Fertilizer supply problems – Egypt – Al-Ahram Weekly

Some 22 million tonnes of nitrogen fertilizers are produced each year in Egypt

A shortage of fertilizers has hit the Egyptian market in recent weeks, leading some farmers to resort to the black market to acquire what they need for their land and pushing up prices.

According to the Ministry of Agriculture and Land Reclamation, the higher prices of subsidized fertilizers in Egypt are mainly due to the global increase in the prices of natural gas and agricultural supplies.

Fertilizer prices sold to agents and distributors this month were LE 8,800 per tonne of urea and LE 8,600 per tonne of nitrates. By the time they reach the farmer, prices can reach around LE 10,000 per tonne.

Fertilizer companies are required to supply 55 percent of their production to the Ministry of Agriculture for sale at the subsidized price of LE 4,800 per tonne. Ten percent can be sold at free market prices and the remaining 35 percent can be exported.

World fertilizer prices are around LE 14,000 per tonne.

To solve the problem, the government decided to tie the issuance of export licenses to a commitment by the fertilizer companies to supply the 55 percent of their production for which they are subcontracted to the Ministry of Agriculture.

The ministry said on Sunday that all types of fertilizer are now available in the stores of agricultural cooperatives, and a hotline has been set up to receive complaints if farmers encounter difficulties.

According to a press release, fertilizers are distributed through inspection committees to those who cultivate the land, and not just own it, to ensure that the subsidized fertilizers get to the right beneficiaries.

The ministry said shipments are monitored from the time they leave factories until they reach agricultural cooperatives.

Khaled Abul-Makarem, head of the Chemical Industries Export Council of the Federation of Egyptian Industries, said fertilizer prices are expected to continue to rise in the coming months due to rising world prices.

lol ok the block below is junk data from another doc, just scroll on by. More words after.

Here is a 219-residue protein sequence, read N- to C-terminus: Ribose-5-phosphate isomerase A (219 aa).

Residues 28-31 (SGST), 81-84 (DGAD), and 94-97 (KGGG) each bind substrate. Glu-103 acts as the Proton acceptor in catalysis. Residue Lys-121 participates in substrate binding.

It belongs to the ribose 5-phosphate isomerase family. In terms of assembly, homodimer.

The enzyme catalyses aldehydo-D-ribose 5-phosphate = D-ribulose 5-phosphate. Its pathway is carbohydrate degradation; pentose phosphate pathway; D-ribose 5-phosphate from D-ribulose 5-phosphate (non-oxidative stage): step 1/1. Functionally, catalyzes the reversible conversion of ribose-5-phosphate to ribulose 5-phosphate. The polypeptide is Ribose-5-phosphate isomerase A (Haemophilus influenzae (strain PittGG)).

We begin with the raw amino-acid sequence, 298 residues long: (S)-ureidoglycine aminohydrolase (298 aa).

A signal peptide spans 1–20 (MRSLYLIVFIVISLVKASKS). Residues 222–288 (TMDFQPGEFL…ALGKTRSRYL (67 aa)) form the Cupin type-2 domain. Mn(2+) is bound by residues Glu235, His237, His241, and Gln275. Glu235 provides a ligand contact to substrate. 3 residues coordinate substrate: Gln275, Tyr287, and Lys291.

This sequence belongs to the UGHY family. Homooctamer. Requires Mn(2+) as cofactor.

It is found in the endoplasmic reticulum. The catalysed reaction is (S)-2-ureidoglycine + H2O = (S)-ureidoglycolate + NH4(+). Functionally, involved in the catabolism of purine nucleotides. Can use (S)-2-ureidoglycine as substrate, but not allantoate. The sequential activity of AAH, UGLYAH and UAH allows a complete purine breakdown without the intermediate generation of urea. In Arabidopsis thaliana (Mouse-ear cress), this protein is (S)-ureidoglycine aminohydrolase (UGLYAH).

“The current price is low compared to the world prices of fertilizers,” he said.

He added that recent increases in subsidized fertilizer prices were the result of unprecedented increases in international prices due to the natural gas crisis in Europe and China.

In October last year, the government decided to increase the price of natural gas for fertilizer, steel and petrochemical plants from $ 4.5 to $ 5.75 per million British thermal units. (mBtu) due to the global rise in gas prices.

There were also increases in the cost of raw materials and higher operating costs, both of which affected the price of the end product.

Abul-Makarem said the cabinet’s decision to prevent the export of fertilizer until 55 percent of production had been supplied to agricultural cooperatives at the subsidized price had encouraged factories to increase production by about 15 percent in order to benefit from the export share, especially given the currently high world prices.

He said the available amounts of natural gas and raw materials would determine any increase in production, which could vary from plant to plant. The factories’ current production capacity is estimated at around 22 million tonnes of nitrogen fertilizer, which covers domestic consumption even after the expansion of agricultural land by around 20 percent.

Data from the Export Council for Chemical and Fertilizer Industries revealed that the sector’s exports took first place in the total Egyptian export volume in 2021 to register a growth of 43%.

According to the data, exports amounted to $ 6.6 billion, compared to $ 4.165 billion for the same period in 2020.

EU countries accounted for the largest share with 29 percent of the total. Asian countries come in second, followed by Arab countries. Chemical exports account for about 22 percent of Egypt’s non-oil exports.

* A print version of this article appears in the January 13, 2022 edition of Al-Ahram Weekly.

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